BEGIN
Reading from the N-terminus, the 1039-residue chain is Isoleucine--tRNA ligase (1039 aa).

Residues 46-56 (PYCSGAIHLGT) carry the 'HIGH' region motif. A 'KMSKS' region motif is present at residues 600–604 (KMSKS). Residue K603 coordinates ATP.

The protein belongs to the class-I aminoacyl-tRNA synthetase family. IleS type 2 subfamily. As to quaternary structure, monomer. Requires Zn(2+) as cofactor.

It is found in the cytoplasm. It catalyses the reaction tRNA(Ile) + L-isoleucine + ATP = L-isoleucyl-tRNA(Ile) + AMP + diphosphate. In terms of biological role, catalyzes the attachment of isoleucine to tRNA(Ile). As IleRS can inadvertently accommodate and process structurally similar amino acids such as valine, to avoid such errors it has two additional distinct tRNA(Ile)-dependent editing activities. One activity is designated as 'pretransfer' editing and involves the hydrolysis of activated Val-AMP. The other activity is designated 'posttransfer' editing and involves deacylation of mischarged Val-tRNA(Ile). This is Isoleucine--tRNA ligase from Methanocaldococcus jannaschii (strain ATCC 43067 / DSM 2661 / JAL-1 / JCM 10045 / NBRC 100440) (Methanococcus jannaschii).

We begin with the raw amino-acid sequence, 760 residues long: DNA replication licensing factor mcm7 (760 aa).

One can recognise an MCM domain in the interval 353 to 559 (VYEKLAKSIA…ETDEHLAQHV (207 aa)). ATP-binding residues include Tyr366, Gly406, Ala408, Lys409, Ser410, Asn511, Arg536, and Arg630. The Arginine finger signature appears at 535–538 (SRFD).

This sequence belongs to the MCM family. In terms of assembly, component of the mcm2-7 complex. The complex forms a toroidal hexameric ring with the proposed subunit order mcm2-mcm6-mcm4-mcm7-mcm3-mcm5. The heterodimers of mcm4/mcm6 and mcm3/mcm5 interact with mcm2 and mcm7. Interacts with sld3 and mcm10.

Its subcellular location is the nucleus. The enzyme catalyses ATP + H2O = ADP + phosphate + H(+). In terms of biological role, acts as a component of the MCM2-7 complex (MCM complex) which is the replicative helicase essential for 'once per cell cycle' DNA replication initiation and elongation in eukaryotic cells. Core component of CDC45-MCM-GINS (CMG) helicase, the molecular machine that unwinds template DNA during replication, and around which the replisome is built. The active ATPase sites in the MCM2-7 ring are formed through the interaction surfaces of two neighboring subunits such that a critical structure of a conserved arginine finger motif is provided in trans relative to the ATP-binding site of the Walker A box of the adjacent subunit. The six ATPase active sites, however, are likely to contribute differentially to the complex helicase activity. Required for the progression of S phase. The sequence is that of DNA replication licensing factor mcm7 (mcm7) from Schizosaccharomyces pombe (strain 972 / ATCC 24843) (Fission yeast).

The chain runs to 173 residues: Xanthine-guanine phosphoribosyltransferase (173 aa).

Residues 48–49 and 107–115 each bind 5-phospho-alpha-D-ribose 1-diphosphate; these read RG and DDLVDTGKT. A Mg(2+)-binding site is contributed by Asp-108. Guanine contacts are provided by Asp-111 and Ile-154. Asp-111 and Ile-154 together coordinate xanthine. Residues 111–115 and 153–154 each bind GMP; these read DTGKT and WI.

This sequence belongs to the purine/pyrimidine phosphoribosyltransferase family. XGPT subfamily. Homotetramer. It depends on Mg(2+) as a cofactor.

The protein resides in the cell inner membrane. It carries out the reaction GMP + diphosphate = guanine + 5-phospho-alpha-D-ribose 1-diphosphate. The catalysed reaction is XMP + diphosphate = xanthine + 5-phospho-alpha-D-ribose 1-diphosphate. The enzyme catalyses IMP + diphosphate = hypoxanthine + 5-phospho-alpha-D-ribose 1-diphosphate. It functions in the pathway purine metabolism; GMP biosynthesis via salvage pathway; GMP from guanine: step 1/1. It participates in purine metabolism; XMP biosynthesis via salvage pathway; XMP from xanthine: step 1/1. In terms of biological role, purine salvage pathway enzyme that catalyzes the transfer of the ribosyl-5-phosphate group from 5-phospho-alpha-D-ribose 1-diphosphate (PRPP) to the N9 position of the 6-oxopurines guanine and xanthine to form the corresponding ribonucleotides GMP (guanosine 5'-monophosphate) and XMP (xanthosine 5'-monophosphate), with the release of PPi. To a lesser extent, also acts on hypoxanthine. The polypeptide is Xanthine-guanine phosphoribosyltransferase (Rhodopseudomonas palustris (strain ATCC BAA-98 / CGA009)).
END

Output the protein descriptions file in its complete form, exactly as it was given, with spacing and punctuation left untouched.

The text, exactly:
Reading from the N-terminus, the 1039-residue chain is Isoleucine--tRNA ligase (1039 aa).

Residues 46-56 (PYCSGAIHLGT) carry the 'HIGH' region motif. A 'KMSKS' region motif is present at residues 600–604 (KMSKS). Residue K603 coordinates ATP.

The protein belongs to the class-I aminoacyl-tRNA synthetase family. IleS type 2 subfamily. As to quaternary structure, monomer. Requires Zn(2+) as cofactor.

It is found in the cytoplasm. It catalyses the reaction tRNA(Ile) + L-isoleucine + ATP = L-isoleucyl-tRNA(Ile) + AMP + diphosphate. In terms of biological role, catalyzes the attachment of isoleucine to tRNA(Ile). As IleRS can inadvertently accommodate and process structurally similar amino acids such as valine, to avoid such errors it has two additional distinct tRNA(Ile)-dependent editing activities. One activity is designated as 'pretransfer' editing and involves the hydrolysis of activated Val-AMP. The other activity is designated 'posttransfer' editing and involves deacylation of mischarged Val-tRNA(Ile). This is Isoleucine--tRNA ligase from Methanocaldococcus jannaschii (strain ATCC 43067 / DSM 2661 / JAL-1 / JCM 10045 / NBRC 100440) (Methanococcus jannaschii).

We begin with the raw amino-acid sequence, 760 residues long: DNA replication licensing factor mcm7 (760 aa).

One can recognise an MCM domain in the interval 353 to 559 (VYEKLAKSIA…ETDEHLAQHV (207 aa)). ATP-binding residues include Tyr366, Gly406, Ala408, Lys409, Ser410, Asn511, Arg536, and Arg630. The Arginine finger signature appears at 535–538 (SRFD).

This sequence belongs to the MCM family. In terms of assembly, component of the mcm2-7 complex. The complex forms a toroidal hexameric ring with the proposed subunit order mcm2-mcm6-mcm4-mcm7-mcm3-mcm5. The heterodimers of mcm4/mcm6 and mcm3/mcm5 interact with mcm2 and mcm7. Interacts with sld3 and mcm10.

Its subcellular location is the nucleus. The enzyme catalyses ATP + H2O = ADP + phosphate + H(+). In terms of biological role, acts as a component of the MCM2-7 complex (MCM complex) which is the replicative helicase essential for 'once per cell cycle' DNA replication initiation and elongation in eukaryotic cells. Core component of CDC45-MCM-GINS (CMG) helicase, the molecular machine that unwinds template DNA during replication, and around which the replisome is built. The active ATPase sites in the MCM2-7 ring are formed through the interaction surfaces of two neighboring subunits such that a critical structure of a conserved arginine finger motif is provided in trans relative to the ATP-binding site of the Walker A box of the adjacent subunit. The six ATPase active sites, however, are likely to contribute differentially to the complex helicase activity. Required for the progression of S phase. The sequence is that of DNA replication licensing factor mcm7 (mcm7) from Schizosaccharomyces pombe (strain 972 / ATCC 24843) (Fission yeast).

The chain runs to 173 residues: Xanthine-guanine phosphoribosyltransferase (173 aa).

Residues 48–49 and 107–115 each bind 5-phospho-alpha-D-ribose 1-diphosphate; these read RG and DDLVDTGKT. A Mg(2+)-binding site is contributed by Asp-108. Guanine contacts are provided by Asp-111 and Ile-154. Asp-111 and Ile-154 together coordinate xanthine. Residues 111–115 and 153–154 each bind GMP; these read DTGKT and WI.

This sequence belongs to the purine/pyrimidine phosphoribosyltransferase family. XGPT subfamily. Homotetramer. It depends on Mg(2+) as a cofactor.

The protein resides in the cell inner membrane. It carries out the reaction GMP + diphosphate = guanine + 5-phospho-alpha-D-ribose 1-diphosphate. The catalysed reaction is XMP + diphosphate = xanthine + 5-phospho-alpha-D-ribose 1-diphosphate. The enzyme catalyses IMP + diphosphate = hypoxanthine + 5-phospho-alpha-D-ribose 1-diphosphate. It functions in the pathway purine metabolism; GMP biosynthesis via salvage pathway; GMP from guanine: step 1/1. It participates in purine metabolism; XMP biosynthesis via salvage pathway; XMP from xanthine: step 1/1. In terms of biological role, purine salvage pathway enzyme that catalyzes the transfer of the ribosyl-5-phosphate group from 5-phospho-alpha-D-ribose 1-diphosphate (PRPP) to the N9 position of the 6-oxopurines guanine and xanthine to form the corresponding ribonucleotides GMP (guanosine 5'-monophosphate) and XMP (xanthosine 5'-monophosphate), with the release of PPi. To a lesser extent, also acts on hypoxanthine. The polypeptide is Xanthine-guanine phosphoribosyltransferase (Rhodopseudomonas palustris (strain ATCC BAA-98 / CGA009)).